Scientific article
Open access

Mechanism of ribosome-associated mRNA degradation during tubulin autoregulation

Published inMolecular cell, vol. 83, no. 13, p. 2290-2303
Publication date2023-07

Microtubules play crucial roles in cellular architecture, intracellular transport, and mitosis. The availability of free tubulin subunits affects polymerization dynamics and microtubule function. When cells sense excess free tubulin, they trigger degradation of the encoding mRNAs, which requires recognition of the nascent polypeptide by the tubulin-specific ribosome-binding factor TTC5. How TTC5 initiates the decay of tubulin mRNAs is unknown. Here, our biochemical and structural analysis reveals that TTC5 recruits the poorly studied protein SCAPER to the ribosome. SCAPER, in turn, engages the CCR4-NOT deadenylase complex through its CNOT11 subunit to trigger tubulin mRNA decay. SCAPER mutants that cause intellectual disability and retinitis pigmentosa in humans are impaired in CCR4-NOT recruitment, tubulin mRNA degradation, and microtubule-dependent chromosome segregation. Our findings demonstrate how recognition of a nascent polypeptide on the ribosome is physically linked to mRNA decay factors via a relay of protein-protein interactions, providing a paradigm for specificity in cytoplasmic gene regulation.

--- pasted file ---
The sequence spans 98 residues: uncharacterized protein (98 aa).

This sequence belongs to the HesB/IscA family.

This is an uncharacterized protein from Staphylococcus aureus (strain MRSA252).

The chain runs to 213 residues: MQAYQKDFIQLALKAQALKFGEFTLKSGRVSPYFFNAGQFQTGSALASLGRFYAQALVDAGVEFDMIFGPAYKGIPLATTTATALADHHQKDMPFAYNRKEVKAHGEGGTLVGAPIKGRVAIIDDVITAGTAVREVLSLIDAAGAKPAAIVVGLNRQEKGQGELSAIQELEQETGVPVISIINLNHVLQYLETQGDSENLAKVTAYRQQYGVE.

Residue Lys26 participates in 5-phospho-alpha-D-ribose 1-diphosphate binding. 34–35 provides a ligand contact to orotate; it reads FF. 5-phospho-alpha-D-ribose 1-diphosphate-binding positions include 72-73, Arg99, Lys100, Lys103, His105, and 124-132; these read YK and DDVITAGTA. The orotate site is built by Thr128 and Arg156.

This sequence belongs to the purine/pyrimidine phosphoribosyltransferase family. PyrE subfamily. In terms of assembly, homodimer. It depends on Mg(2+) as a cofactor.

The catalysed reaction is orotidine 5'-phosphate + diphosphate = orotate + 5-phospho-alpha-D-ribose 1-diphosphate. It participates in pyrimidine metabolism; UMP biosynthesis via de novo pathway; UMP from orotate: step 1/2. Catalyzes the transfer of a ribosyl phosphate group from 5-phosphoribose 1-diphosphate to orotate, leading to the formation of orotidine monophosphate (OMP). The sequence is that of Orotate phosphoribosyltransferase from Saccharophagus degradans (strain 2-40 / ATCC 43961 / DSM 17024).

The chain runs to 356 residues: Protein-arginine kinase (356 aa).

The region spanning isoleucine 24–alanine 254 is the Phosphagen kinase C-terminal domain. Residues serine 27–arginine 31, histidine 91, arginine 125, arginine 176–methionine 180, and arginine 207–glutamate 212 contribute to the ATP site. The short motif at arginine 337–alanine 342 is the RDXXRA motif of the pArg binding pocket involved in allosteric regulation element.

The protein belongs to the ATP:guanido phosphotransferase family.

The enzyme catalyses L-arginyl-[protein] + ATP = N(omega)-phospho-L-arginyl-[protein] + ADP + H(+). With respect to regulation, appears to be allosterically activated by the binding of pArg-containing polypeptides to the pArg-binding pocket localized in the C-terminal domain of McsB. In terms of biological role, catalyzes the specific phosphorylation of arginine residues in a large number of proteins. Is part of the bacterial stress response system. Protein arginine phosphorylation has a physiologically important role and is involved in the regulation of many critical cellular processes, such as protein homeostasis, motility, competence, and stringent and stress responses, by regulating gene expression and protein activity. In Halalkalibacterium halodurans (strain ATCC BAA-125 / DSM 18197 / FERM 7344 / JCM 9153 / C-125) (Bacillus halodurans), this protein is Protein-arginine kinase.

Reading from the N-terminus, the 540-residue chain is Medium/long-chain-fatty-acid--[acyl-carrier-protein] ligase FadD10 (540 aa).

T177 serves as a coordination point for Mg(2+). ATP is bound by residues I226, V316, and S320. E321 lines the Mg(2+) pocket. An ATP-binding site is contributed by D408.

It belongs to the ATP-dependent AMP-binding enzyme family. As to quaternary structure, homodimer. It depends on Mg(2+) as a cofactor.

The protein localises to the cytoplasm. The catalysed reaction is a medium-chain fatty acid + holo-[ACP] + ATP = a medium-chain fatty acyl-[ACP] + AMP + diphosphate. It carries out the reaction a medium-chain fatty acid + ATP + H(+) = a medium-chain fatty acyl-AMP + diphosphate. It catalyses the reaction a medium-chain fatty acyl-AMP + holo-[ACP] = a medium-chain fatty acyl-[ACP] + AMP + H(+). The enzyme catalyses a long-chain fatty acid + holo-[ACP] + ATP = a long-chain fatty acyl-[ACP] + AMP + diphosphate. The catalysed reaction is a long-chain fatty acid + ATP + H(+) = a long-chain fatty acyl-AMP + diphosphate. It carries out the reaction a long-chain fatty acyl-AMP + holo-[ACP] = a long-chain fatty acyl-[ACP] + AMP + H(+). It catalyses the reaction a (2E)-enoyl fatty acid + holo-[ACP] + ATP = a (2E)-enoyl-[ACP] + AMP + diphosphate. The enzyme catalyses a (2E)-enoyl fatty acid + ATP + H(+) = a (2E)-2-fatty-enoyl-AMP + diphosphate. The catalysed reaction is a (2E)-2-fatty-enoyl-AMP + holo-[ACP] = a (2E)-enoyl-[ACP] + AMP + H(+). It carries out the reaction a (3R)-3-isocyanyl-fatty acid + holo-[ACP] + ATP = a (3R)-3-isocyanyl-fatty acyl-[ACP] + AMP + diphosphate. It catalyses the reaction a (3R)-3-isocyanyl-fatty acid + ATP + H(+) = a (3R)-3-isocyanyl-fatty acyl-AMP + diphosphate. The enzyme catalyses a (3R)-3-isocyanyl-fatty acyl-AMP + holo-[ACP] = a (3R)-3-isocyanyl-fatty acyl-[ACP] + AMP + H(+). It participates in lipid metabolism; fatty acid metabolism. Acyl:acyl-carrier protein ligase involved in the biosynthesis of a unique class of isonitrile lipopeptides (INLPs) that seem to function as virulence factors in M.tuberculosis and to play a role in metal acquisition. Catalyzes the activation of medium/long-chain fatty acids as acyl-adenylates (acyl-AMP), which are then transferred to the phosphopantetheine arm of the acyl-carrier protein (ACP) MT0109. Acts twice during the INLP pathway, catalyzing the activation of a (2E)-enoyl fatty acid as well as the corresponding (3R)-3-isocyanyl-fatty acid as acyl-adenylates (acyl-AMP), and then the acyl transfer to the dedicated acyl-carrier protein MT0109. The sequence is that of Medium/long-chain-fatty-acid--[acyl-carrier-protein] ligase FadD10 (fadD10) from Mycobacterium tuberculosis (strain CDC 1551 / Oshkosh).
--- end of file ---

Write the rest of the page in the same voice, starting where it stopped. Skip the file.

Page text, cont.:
• CCR4-NOT complex
  • RNA degradation
  • Co-translational regulation
  • Microtubules
  • Ribosome
  • Tubulin
Citation (ISO format)
HÖPFLER, Markus et al. Mechanism of ribosome-associated mRNA degradation during tubulin autoregulation. In: Molecular cell, 2023, vol. 83, n° 13, p. 2290–2303. doi: 10.1016/j.molcel.2023.05.020
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Article (Published version)
ISSN of the journal1097-2765

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